February 22, 2017
“Cybercrime keeps climbing” was the key finding of the 2016 Global Economic Crime Survey recently completed by PwC. In fact, the survey results show cybercrime “jumping from 4th to 2nd place among the most-reported types of economic crimes.” While organizations are embracing new ways to make their operations digital for efficiency and effectiveness, criminals are becoming progressively more skilled at obtaining valuable information. As a result, cybercrimes such as phishing, ransomware, hacking, identify theft and malware are on the rise.
Unfortunately, cybercrime is not just an IT problem, nor is it limited to small business, corporations or the government. Nonprofit organizations are also falling victim, and this is happening on the watch of their Chief Financial Officers. The finance leaders of nonprofit organizations are increasingly responsible for the IT function and many, along with their organizations’ board members, experience significant gaps in knowledge when it comes to IT security. This opens the door for many nonprofit organizations to become victims of cybercrime if they do not take steps now to make IT security a priority.
Those who understand recent trends in cybercrime, how criminals think, where their organization may be vulnerable, and which protection measures are appropriate for their operations stand a better chance of avoiding the risk of high economic losses and perhaps, most importantly, loss of reputation. It starts with a few key realizations.
All organizations are at risk. Nonprofit organizations receive hundreds, if not thousands, of emails each day. Phishing emails are easy to send and offer quick returns, and the practice is attracting new criminals each day. Unsuspecting ransomware victims are quietly paying thousands of dollars to cyber criminals to get their data back, some having to close their doors forever.
The odds are not in your favor. All companies and nonprofit organizations are targets for cyber attacks, and the criminals are only getting smarter. In fact, according to Microsoft, 20% of small to mid-sized businesses have been targets of cybercrime. “Soft targeting” is increasingly successful because it reaches specific individuals and cleverly mimics internal communications. All it takes is one person within the organization clicking on a link they think is from someone they trust and the entire network is compromised.
Technology will not solve the problem. Unfortunately, there is not one magic technology solution to avoid becoming a victim of phishing and/or ransomware. Human beings play an important role in cybersecurity, and criminals have learned to exploit vulnerabilities by constantly changing their tactics. A few years ago, criminals were sending a phony resume to review. Then, they tried to lure people with an overdue invoice. Cybercriminals are continuously adapting to find new ways to get employees to provide valuable and potentially damaging information.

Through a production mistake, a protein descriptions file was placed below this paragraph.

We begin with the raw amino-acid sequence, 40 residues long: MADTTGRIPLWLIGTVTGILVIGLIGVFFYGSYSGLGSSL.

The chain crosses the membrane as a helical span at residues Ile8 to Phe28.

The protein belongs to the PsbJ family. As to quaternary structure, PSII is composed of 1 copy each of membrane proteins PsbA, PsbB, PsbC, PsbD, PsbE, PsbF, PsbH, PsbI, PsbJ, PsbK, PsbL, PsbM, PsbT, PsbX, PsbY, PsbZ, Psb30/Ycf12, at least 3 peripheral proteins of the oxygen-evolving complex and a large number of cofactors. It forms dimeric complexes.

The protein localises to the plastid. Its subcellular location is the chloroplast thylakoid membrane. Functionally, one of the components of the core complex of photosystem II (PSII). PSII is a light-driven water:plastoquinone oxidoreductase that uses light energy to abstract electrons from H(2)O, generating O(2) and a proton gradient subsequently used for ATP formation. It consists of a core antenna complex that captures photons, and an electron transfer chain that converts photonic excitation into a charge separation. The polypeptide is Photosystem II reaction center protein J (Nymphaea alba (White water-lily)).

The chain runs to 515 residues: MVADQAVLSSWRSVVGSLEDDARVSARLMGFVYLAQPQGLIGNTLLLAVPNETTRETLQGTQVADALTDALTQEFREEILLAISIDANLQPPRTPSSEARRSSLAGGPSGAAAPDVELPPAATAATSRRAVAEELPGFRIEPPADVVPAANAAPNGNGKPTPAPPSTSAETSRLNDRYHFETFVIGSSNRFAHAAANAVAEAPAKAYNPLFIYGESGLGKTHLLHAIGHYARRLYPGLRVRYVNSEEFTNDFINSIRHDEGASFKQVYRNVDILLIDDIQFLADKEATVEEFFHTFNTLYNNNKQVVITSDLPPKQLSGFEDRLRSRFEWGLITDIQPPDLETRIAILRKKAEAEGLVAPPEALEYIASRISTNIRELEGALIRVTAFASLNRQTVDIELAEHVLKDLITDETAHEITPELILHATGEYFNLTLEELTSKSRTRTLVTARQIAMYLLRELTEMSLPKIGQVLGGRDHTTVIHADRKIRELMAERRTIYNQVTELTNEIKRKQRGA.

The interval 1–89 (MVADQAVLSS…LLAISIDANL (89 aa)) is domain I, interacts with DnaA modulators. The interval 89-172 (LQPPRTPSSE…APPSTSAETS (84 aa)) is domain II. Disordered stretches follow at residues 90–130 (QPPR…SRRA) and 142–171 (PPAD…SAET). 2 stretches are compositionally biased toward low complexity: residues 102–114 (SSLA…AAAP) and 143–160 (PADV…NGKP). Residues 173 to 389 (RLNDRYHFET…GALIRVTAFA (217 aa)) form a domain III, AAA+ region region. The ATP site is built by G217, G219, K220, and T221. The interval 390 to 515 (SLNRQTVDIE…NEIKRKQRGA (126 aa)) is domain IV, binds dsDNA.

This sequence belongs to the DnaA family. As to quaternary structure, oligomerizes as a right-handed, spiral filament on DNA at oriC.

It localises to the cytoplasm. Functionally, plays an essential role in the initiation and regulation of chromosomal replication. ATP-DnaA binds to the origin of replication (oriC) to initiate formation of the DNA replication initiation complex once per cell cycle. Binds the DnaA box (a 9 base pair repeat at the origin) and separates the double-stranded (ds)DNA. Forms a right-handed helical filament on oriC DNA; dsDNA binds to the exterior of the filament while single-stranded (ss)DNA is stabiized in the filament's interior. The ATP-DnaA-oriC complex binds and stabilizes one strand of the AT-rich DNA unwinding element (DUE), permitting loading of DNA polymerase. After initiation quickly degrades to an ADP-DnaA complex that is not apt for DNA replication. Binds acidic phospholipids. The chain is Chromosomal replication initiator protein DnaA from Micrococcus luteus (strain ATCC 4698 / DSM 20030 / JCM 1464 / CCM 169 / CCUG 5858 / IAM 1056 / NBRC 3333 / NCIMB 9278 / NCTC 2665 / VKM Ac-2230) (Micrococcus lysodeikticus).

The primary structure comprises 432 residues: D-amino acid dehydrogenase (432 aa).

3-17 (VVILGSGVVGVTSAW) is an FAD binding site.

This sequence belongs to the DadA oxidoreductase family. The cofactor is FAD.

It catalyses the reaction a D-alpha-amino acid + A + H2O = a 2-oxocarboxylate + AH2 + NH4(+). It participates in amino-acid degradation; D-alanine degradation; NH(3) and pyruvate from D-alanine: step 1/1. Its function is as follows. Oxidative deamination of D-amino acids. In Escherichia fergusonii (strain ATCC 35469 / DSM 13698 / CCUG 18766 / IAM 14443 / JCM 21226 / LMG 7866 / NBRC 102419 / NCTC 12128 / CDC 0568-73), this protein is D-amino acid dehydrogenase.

If properly trained, employees are the best defense. Employees play an important role in protecting the organization; therefore, it is imperative that everyone (from the board of directors to the hourly employees) sees cybersecurity and privacy as their responsibility. Like their business counterparts, nonprofit organizations must have comprehensive policies and procedures for IT security, and should implement employee training on phishing tactics and handling of emails containing possible ransomware at least twice a year. Early victims of these crimes only wish they had that opportunity!
Nonprofit CFOs and IT professionals who focus on understanding the fundamentals of cybercrime, and take a close look at their operations, are better positioned to withstand the challenges ahead as cybercrime becomes even more prevalent. Proactive organizations not only employ IT policies and training to make cybersecurity part of their culture, many are turning to IT assessments to identify the specific risks to their organization. Using the National Institute of Standards and Technology (NIST) Cybersecurity Framework, these assessments not only identify an organization’s unique vulnerabilities, they also provide detailed recommendations for safeguarding its most valuable information assets.
For more information on cybersecurity threats and IT assessments specific to nonprofit organizations, contact Ricardo Trujillo, CPA, CITP, CISA, Senior Manager, IT Audit Services & Consulting at 301-951-9090.
 PwC. (2016). Global Economic Crime Survey 2016: Adjusting the Lens on Economic Crime – Preparation brings opportunity back into focus. Retrieved from http://www.pwc.com/gx/en/economic-crime-survey/pdf/GlobalEconomicCrimeSurvey2016.pdf
 Warnick, Jennifer. “Digital Detectives.” Microsoft Story Labs. https://news.microsoft.com/stories/cybercrime/ (February 9, 2017).
Ricardo Trujillo, CPA, CITP, CISA